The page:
Friday, December 19, 2014

More Ketchup

There are a few missing links in the blog. Here are a few snaps from the last half year. The two Rapid Roberts we built in March went home and got their innards build and paint put on. Here is Connie's Running Bare

 And Alan's Panga

We harnessed a team of horses for an upriver expedition. People always ask me why we put transoms on dories. Here is one reason.

And on the other end of the boating spectrum we spent a lot of time on our paddle boards.

I got the new ash gunwales on this wee aluminum dory.

And went down Grand Canyon in paddle boats, motor rigs, and dories. Here are a couple of my offices.

We didn't let a lot of the folks ride in our boats this year.

Some of our folks didn't even have boats.

Food was down to the usual moldy bacon and rancid flour.

It is sure a pretty place down there.


Here are some shots of me hard at work, by my photographer friend Catherine Zuzii Ryan. 

Monday, December 8, 2014

Back to boatwork

Well, I've been back from New Zealand long enough to catch my breath, so it's back to the shop. First up was my dory Cataract, who had taken a couple hits in Bedrock Rapid on my last trip when I got tangled up in a couple spinning rafts and slammed into the lower right wall. Ow. Pilot error on my part. Although the wood was a bit shattered at the impact points it was not bad enough I felt it needed full replacement. So I went with the trusty old spooge-patch--inject resin into all the fragments and compress it back into shape. In essence you end up with an area that is still made of wood and glue, but is a bit closer to particle board than plywood. 

But it works just fine.

Then Greg Reiff showed up with Sandra, his 1940s original Nevills Cataract boat. Andy Hutchinson restored her from a desperate state back in 2000, and she's had many a Grand Canyon run since. But something was amiss and she had a bad case of creeping rot. My diagnosis was that it was stemming from the four sealed floatation chambers--an artifact from the old days when the fear of actually sinking was a bit more prevalent. These four triangular chambers were full of spray-foam and plastic jugs. The foam was allegedly closed cell, and the chambers were allegedly airtight. What could possibly go wrong? Well, the same thing that always goes wrong. Curious water molecules find their way in and can't find their way out. So they set up a rot farm. I proposed opening the four compartments to the hatch spaces and removing the foam so they could dry out on a regular basis. More storage room, less rot-farming. And in we went.

It took a splitting maul to bust out the seat hatch, which was aggressively filleted in with epoxy. Kinda fun in a sick sort of way.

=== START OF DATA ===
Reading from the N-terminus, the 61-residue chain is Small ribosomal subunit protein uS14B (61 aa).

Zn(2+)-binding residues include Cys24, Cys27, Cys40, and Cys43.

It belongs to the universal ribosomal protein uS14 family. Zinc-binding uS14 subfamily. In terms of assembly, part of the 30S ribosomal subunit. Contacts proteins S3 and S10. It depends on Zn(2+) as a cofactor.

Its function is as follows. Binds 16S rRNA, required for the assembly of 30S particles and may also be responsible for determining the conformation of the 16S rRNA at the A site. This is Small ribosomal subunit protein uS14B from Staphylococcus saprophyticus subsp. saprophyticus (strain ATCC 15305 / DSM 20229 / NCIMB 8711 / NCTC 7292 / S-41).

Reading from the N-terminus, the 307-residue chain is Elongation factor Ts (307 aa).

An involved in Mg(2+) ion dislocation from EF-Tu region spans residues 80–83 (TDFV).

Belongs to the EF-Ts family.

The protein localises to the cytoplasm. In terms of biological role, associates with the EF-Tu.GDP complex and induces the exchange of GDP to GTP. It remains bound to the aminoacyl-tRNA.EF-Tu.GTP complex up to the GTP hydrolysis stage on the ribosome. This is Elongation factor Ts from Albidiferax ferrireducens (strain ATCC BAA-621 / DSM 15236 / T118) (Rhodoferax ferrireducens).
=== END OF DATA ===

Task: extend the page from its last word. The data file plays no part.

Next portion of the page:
We broke out another non-traditional boat tool--a shovel to start hacking into the soaking wet foam.

We quickly struck gold. Well, rot, actually. Lots of rot.

Greg spent the better part of two days clawing away at the foam, which proved to be surprisingly fond of being inside of the awesomely awkward compartments.

One major piece of the side and two of the bulkheads also had to be removed due to rot.

But at the end of two days we had her ready for rebuild. We figure a month or two of drying out is in order before we start the reconstruction. So up she goes into the loft, passing her sister/mother/granddaughter boat Moe on the way.

Meanwhile my buddy BJ has been building all the ribs for another classic Briggs-style dory for Grand Canyon. I was so happy with the scarfing jig I made in New Zealand that I made another just like it. Screw a circular saw to a 2x4 and plywood box, set the angle-cut, and have at it.

And the wedge-clamp glue-up system is my new favorite as well.

BJ ground off the scarf joints yesterday and last night we cut out the side panels. Today was build day. 

Another thing we figured out in New Zealand is that the normal system of starting at the bowpost and installing rib-by-rib to the other end is not necessarily the best way to go. The first three ribs, especially in a Briggs, put up a hell of a fight. Things explode; tears are shed. So when we built Eva, we started normally by fastening both sides to the bowpost, then went all the way to the middle of the boat and put in the middle rib. Then we worked backward, rib by rib, to the front of the boat. This allowed the side panels to come to grips with the crazy twist in a far gentler and more agreeable manner. Once the bow was done, the stern came together very willingly. 

We went with the new system again today and I am sold on it. Bowpost first, then ribs 5, 6, 7, 8, 9, and 10. Deanna and the ghost of Martin Litton are admiring the build.

Here are BJ and Roy working back toward the bow post with no exploded ribs and no crying.

It's kind of fun, actually.

All smiles at the end of the day. The Thunder River (or Thunder Liver) (or Thunda Liva) is born. Our first boat ride:

Saturday, November 29, 2014

Zsa Zsa and Eva--a double dory flash build in Kiwiland

Okay, a bit of a jump here, from Nova Scotia in July to New Zealand in late October. A few things happened in-between, and maybe we'll get to that later. But late in the summer my boatbuilding buddy Andy Hutchinson got a contract to build two Briggs-style open dories in New Zealand for float trips on the Whanganui River. Andy asked me to come along and help pull it off. We scheduled about three weeks to do it. A bit of an aggressive schedule, but hell--deadlines make the world go round.

Unfortunately Andy got severely delayed by visa issues and I had to go it alone for the first week or so. So the pressure was on. I set up our shop in a sheep shed high on a windy hilltop in the remote community of Pukeokahu, where our employer, Brian Megaw, had secured us space for the month.